In operation, the experienced examiner may recognize the occurrence of, for example, poor lateral image resolution, and then adjust the probe position to improve image occurrence of poor lateral image resolution (e.g., adjust the probe position to improve image quality). However, this is a time consuming and often difficult process. For less experienced users, identifying these problems and performing operations to correct for the problems is even more difficult, thereby resulting in less than acceptable images (e.g., inability to perform proper diagnosis based on the image).

Additional factors may cause problems with providing proper probe placement. For example, phase aberrations due to, for example, fat/muscle layers in the body wall will typically create amplitude variations in the ultrasound wave fronts. This may further cause problems with proper placement of an ultrasound probe to obtain acceptable images because of an inability to identify the degree of amplitude variation.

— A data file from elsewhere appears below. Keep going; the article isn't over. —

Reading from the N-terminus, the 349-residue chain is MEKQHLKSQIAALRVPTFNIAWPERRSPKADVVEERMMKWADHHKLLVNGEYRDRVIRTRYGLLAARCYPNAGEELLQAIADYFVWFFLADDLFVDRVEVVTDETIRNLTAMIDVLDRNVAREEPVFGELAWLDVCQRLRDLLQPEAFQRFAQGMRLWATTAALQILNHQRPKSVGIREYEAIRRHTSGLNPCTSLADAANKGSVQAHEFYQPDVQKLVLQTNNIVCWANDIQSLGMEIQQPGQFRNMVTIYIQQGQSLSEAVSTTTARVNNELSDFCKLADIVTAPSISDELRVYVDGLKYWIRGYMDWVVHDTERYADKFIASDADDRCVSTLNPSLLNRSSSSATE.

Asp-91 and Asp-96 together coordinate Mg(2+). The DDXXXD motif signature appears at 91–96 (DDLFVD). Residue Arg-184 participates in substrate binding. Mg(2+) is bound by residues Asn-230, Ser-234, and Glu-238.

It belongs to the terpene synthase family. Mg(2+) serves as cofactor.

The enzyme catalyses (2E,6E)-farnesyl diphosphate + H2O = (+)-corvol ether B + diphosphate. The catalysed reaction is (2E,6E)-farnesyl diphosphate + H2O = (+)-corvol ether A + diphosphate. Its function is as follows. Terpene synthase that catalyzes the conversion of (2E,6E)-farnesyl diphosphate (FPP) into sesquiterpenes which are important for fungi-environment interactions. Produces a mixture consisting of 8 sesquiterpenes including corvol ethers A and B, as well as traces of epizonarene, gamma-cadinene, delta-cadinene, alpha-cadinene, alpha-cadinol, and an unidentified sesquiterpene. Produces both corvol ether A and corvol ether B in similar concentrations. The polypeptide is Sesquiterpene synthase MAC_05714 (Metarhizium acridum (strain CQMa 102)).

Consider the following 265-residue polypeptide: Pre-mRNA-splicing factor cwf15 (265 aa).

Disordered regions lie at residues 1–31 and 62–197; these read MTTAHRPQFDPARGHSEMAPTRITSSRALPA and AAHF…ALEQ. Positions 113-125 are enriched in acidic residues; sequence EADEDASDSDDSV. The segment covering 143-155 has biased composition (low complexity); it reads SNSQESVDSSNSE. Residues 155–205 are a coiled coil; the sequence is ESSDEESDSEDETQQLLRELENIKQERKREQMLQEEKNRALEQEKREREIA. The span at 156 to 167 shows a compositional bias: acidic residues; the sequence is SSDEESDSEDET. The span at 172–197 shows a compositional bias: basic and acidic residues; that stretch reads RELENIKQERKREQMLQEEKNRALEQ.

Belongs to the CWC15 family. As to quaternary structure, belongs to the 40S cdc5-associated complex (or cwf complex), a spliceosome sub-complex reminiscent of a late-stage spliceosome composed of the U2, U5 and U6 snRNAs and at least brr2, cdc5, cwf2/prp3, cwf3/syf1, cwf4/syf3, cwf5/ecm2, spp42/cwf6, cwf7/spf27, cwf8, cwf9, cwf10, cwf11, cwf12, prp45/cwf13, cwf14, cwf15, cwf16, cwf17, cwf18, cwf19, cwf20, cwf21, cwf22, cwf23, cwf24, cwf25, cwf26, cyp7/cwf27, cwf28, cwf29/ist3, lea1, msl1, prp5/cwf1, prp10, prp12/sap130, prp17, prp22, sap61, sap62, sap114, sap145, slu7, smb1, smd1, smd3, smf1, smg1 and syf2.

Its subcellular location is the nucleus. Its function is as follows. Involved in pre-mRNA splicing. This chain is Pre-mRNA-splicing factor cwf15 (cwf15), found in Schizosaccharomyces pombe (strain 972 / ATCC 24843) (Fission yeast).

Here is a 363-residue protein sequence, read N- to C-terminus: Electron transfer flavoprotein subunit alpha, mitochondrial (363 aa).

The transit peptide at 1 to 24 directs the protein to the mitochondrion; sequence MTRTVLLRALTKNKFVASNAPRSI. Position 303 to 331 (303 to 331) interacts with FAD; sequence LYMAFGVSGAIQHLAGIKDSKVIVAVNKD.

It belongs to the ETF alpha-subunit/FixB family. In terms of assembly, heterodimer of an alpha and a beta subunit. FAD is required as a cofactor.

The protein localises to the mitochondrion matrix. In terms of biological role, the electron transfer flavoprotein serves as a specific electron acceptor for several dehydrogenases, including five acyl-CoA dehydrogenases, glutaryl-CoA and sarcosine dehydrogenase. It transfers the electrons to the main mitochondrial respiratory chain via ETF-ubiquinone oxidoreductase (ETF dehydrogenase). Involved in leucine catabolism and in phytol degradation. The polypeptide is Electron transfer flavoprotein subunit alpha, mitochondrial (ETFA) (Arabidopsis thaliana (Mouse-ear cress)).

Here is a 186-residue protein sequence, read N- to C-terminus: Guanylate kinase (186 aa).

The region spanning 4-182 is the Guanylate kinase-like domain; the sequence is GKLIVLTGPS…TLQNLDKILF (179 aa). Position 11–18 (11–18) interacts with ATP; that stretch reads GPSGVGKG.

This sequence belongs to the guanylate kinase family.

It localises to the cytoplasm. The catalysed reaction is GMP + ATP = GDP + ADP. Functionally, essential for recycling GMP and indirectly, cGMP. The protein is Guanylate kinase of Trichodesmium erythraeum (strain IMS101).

BRIEF DESCRIPTION OF THE INVENTION

In one exemplary embodiment, a method for determining acoustic contact of an ultrasound probe with an object is provided. The method includes frequency analyzing ultrasound signals received by the ultrasound probe and displaying indicators of acoustic contact of the ultrasound probe with an object based on the frequency analysis.

In another exemplary embodiment, an ultrasound system is provided that includes an ultrasound probe configured to receive ultrasound signals, a processor configured to frequency analyze the received ultrasound signals and a display configured to display indicators of acoustic contact of the ultrasound probe with an object based on the frequency analysis.